Photography and acting are kindred spirits in the new series by e2 (Elizabeth Kleinveld and Epaul Julien). Their current photographic project, In Empathy We Trust, presents viewers with re-imagined iconic images from the history of art. The collaborators re-envisioned the work of old master painters beginning with the Flemish Primitives and spanning nearly 600 years.


With subjects enacting roles with varied representations of race, age, and sexual orientation, e2 “remakes with a twist” works by artists such as van Eyck, Rafael, Velázquez, Rembrandt, Vermeer, Fragonard, and Manet. Inspired by the original paintings, e2 hopes to “jar viewers” into questioning their own perceptions. They invite viewers to see these images, and indeed the world anew, using humor, wit and playfulness. In addition, they hope that the viewers will see how stereotypes can lead to prejudice and discrimination.


The collaboration began in 2010, after completing work on the traveling exhibition and book project, Before (During) After: Louisiana Photographers Respond to Hurricane Katrina. This natural and man-made disaster brought social inequities in Louisiana into vivid focus. Conversations between Kleinveld and Julien revealed their mutual interest in issues of social justice.

Elizabeth Kleinveld is an artist and photographer from New Orleans who takes her inspiration from Paul Outerbridge: “Art is life seen through man’s craving for perfection and beauty.” For her, art is about creative self-expression and storytelling, allowing her to respond to what she observes in the world. While some of her work is about striving to express the beauty she sees, other work focuses on themes she finds politically important. Often, she uses art to transform her reality as she did in 2007, while working to come to terms with the aftermath of Hurricane Katrina. Kleinveld later found inspiration from exotic flowers and their reflection in water, which gave the images from her Flower Reflections series an abstract and painterly quality.


Kleinveld’s current work with e2, In Empathy We Trust, arose from conversations with her collaborator, Epaul Julien, about how many things had not changed in four or five years since the hurricane. The work, which recasts classic paintings with different sitters, challenges the viewer to evaluate why they may feel jarred by e2’s new interpretations.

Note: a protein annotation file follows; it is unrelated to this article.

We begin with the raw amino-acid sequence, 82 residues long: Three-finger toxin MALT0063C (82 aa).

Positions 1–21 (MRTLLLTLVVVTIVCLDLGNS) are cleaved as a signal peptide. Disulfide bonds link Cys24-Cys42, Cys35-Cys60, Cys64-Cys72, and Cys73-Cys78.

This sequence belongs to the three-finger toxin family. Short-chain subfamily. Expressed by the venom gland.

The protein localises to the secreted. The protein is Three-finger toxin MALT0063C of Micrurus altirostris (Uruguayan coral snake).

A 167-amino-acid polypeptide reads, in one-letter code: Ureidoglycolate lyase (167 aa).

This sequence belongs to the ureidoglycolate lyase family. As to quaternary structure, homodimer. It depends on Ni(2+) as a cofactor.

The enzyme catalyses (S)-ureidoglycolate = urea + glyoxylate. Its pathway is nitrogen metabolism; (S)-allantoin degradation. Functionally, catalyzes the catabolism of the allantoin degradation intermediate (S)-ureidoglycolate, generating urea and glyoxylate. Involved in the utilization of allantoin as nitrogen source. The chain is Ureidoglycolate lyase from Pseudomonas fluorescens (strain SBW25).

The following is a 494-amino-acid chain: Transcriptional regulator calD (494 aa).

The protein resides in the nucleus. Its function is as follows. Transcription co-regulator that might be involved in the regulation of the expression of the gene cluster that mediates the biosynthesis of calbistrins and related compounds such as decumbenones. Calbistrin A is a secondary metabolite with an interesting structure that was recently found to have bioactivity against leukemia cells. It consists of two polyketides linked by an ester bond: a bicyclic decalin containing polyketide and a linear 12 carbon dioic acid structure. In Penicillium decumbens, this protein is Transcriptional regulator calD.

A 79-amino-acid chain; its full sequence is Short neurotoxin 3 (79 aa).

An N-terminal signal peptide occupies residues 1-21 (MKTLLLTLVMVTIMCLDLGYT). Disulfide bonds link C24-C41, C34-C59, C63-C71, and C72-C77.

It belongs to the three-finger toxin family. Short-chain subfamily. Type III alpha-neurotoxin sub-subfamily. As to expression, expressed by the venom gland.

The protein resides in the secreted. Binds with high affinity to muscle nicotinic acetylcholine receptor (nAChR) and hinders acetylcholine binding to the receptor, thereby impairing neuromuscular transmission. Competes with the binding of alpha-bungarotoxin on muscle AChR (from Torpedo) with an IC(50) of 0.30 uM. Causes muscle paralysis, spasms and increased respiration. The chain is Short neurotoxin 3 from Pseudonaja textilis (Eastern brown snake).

Her work has been featured in galleries, museums and private collections in Europe, Asia and the United States including the New Orleans Museum of Art, the Ogden Museum of Southern Art, the Colorado Fine Arts Center, Houston Center for Photography, Museum Palazzo Fortuny in Venice, Royal Delft Museum in Delft (The Netherlands), the United States Embassy in The Hague, and the Dutch Embassy in Washington, D.C. Elizabeth Kleinveld is represented amongst others by the Italian galleries PH-NEUTRO and Galleria Bongiovanni.



Epaul Julien is an artist from New Orleans who began his career as a fine art photographer in 1995 when a near death experience changed his life. Creating art for him is a necessity, vitally linked to his existence. His method has also been shaped by the extremity of his circumstances. When the floodwaters of Hurricane Katrina forced him to abandon his darkroom and bulky photographic equipment, he emerged with a new approach; six months of exile pushed him to use the images he had salvaged and to create a new form of mixed media.


In Empathy We Trust, Julien’s current work with Elizabeth Kleinveld in the photography collective e2, challenges stereotypes by reimagining iconic images from almost six hundred years of art history. Raised forty-five minutes from New Orleans on a family plantation named Africa, Julien was always keenly aware of stereotypes and racial divides. While the Africa Plantation was a spiritual place that put him in touch with nature and stimulated his imagination, and the place where his father taught him to use his first camera, he was also cognizant of its history. “I think growing up in the South makes you super aware of color and race,” says Julien, who uses this awareness “to explore life through a unique perspective.” Nowhere is this more apparent than in e2’s In Empathy We Trust.


Julien’s work has been exhibited throughout the United States and Europe in such venues as the Ogden Museum of Southern Art, Houston Center for Photography, Contemporary Art Center in New Orleans, Photoville in New York City, Museum Palazzo Fortuny in Venice, Verona’s PH-Neutro, the Galleria Bongiovanni in Bologna, and has been featured in such publications as Black and White, the Houston Chronicle, and Before (During) After: Louisiana Photographers’ Visual Reaction to Hurricane Katrina (University of New Orleans Press, 2010).